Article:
That leads me to my third piece, which is that we want to understand how you get paid. That's a really important factor in the healthcare sector because reimbursement, whether it's CMS Medicare, whether it's regulatory approval, especially on the tech-enabled health delivery, it's payers and how payers look at this market and how they're going to evolve. It's about being very, very conscious about who pays for it. It's not like consumer sectors, where you're getting paid directly by consumers. It's a very complex reimbursement and regulatory pathway that we want our management teams to understand and be very cogent about.
So, I want boldness, I want vision, I want a deep technical understand, but I also really want practical understanding of how you generate revenue.
VN: What kind of traction do you look for in your startups? And can you be specific? Are you looking for a number of customers or order volume?
JS: We’re pretty early, so we've got to bet early, and we've got to bet on teams that have visions. So, I'm not going to put out a revenue number that I'm expecting to see.
Frankly, on the biotech side, these are long pathways towards development of products that can eventually get to revenue, so we don't have any hard and fast rules. What we want is the combination of pretty innovative, pretty bold, with a very practical, pragmatic view on that ultimate proof point. If you tell me that you're going to dominate self insured employers, I'm going to be pretty skeptical because everybody is trying to get them. It's a great market to try to pilot things on, but, again, how are you going to get paid?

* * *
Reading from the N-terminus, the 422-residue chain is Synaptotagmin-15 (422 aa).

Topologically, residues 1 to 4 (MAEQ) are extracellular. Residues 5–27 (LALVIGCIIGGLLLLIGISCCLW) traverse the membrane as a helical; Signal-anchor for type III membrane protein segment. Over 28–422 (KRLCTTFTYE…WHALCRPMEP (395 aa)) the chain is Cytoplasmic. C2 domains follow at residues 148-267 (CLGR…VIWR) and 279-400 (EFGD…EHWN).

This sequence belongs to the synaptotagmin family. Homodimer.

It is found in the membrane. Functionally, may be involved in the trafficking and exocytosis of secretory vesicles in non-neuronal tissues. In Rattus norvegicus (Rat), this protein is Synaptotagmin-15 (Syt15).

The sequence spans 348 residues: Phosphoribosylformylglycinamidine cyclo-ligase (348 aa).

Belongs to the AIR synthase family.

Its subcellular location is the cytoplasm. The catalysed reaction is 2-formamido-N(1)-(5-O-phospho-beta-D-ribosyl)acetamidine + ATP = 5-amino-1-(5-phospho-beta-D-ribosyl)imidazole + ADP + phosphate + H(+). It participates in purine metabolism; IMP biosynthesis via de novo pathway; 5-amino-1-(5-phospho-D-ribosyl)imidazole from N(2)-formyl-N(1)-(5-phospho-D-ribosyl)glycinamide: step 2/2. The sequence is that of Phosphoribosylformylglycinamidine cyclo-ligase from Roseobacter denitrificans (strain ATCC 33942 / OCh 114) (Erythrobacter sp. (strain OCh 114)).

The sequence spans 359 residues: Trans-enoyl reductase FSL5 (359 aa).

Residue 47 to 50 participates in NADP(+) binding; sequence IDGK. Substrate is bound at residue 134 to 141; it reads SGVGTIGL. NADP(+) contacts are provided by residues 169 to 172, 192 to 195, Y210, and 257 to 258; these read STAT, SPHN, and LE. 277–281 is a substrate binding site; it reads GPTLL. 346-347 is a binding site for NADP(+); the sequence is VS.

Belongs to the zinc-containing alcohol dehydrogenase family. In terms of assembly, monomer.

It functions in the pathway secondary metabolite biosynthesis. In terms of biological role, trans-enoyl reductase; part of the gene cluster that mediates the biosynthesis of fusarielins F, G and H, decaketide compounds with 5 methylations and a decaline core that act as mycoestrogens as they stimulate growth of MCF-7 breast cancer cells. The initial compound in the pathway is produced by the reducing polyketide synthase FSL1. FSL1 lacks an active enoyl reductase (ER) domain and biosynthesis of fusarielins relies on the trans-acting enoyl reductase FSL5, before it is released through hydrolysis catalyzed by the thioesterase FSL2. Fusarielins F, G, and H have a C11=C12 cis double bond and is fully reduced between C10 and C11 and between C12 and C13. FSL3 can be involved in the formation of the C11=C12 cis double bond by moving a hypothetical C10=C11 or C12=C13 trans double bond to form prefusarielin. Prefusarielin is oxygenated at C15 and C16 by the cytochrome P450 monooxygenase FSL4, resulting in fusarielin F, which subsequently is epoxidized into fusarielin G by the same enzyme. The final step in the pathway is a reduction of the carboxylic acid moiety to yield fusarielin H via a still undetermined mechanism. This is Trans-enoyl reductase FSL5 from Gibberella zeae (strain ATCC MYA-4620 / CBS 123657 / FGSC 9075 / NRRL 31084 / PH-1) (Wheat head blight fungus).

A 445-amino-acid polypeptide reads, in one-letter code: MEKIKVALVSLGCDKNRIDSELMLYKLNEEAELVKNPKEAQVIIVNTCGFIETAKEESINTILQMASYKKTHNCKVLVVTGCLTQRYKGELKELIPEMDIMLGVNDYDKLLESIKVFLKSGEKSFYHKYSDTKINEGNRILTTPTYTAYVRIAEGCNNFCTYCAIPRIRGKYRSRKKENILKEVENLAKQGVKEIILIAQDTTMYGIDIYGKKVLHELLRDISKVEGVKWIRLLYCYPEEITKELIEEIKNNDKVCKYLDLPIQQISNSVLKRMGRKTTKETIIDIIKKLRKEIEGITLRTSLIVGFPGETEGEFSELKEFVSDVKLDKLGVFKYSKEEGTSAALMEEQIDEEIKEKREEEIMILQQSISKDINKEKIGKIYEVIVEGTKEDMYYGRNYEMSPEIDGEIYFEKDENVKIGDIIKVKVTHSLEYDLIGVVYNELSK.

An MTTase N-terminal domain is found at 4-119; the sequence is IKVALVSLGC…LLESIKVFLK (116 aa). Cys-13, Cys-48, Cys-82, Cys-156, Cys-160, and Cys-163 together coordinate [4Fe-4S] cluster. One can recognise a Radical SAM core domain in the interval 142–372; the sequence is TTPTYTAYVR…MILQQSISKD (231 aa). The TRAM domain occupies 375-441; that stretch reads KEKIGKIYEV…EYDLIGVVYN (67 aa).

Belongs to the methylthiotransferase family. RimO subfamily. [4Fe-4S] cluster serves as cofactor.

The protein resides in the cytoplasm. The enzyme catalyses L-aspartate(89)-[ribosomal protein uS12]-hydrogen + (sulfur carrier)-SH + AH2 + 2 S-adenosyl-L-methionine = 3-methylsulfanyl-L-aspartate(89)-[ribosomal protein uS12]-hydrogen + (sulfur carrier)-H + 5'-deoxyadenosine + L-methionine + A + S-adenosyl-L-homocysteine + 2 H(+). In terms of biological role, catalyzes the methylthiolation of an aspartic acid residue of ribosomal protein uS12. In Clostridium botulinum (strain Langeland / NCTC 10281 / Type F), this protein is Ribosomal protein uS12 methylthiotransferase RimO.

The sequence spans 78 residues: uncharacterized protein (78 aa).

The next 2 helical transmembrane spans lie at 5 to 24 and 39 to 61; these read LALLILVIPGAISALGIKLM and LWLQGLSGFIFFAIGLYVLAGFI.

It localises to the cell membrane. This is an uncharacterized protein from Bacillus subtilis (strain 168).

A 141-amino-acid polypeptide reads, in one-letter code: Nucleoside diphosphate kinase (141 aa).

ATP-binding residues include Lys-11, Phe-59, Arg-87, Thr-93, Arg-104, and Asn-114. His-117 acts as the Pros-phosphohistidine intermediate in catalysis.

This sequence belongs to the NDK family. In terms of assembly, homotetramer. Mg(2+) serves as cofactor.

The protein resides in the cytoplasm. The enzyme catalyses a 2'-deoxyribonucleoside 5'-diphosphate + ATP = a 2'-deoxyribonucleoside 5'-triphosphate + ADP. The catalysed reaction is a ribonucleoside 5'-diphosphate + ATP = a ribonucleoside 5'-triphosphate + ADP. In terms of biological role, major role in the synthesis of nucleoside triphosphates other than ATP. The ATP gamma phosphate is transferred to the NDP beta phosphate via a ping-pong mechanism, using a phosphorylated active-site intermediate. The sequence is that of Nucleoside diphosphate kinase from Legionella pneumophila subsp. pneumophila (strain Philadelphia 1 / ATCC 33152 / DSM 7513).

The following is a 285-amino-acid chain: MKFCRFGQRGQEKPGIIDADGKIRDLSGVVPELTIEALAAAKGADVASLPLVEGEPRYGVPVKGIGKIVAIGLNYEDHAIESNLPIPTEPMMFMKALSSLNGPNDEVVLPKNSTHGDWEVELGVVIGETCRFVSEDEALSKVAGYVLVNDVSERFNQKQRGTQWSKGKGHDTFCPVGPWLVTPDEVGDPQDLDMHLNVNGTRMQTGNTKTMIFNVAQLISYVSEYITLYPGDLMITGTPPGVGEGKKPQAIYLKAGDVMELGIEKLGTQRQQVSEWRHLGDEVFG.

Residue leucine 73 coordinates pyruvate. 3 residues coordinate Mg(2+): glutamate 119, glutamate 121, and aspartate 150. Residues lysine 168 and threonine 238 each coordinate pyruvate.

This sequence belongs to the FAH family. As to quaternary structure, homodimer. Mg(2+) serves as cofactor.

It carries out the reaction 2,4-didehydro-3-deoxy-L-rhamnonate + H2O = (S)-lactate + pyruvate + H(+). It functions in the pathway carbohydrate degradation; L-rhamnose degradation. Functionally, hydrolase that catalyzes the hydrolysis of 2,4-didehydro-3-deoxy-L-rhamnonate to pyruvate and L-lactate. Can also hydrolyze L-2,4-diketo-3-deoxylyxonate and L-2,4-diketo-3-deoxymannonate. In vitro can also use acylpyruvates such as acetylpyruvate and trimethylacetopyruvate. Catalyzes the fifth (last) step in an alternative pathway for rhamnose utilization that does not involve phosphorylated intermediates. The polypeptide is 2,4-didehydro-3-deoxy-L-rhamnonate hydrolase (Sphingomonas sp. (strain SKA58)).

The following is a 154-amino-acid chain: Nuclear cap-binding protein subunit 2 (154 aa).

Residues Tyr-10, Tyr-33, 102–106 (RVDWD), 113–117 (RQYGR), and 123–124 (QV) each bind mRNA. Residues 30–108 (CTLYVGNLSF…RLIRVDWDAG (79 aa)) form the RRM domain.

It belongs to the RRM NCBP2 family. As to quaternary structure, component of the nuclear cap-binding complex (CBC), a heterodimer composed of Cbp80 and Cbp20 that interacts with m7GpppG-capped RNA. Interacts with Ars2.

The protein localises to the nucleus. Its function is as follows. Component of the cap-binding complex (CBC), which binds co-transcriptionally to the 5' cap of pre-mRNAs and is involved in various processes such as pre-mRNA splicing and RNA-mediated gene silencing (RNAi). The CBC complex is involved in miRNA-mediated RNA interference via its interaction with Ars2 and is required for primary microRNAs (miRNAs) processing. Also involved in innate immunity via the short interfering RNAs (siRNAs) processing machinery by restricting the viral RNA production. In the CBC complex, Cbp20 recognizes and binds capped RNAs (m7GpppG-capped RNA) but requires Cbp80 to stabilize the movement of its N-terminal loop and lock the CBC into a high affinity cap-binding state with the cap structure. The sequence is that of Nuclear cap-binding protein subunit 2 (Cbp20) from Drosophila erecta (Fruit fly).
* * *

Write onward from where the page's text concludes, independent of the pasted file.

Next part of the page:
In terms of how long it takes healthcare companies to get to revenue, it varies very much depending on what you're investing in. With therapeutics, a new drug can take a decade, but the returns are pretty extraordinary. With diagnostics, it's a shorter development cycle but also a harder reimbursement payment pathway. For delivery companies, we're looking for pretty quick feedback from the market in terms of getting paid. So, we've got a mix within our portfolio, and the expectation of revenue traction is very much tied to what the business is.
VN: How long does it take before you meet a startup and make an investment and how do you conduct your due diligence?
JS: We’re very much focused on the academic centers and the generation of ideas, especially on the genomics side. We definitely get people coming to us, and we're also pretty actively out looking for the really great innovators out in those academic centers. It tends to be networking, it tends to be new ideas emerging among some of the labs and investors and academics that are working on these different areas.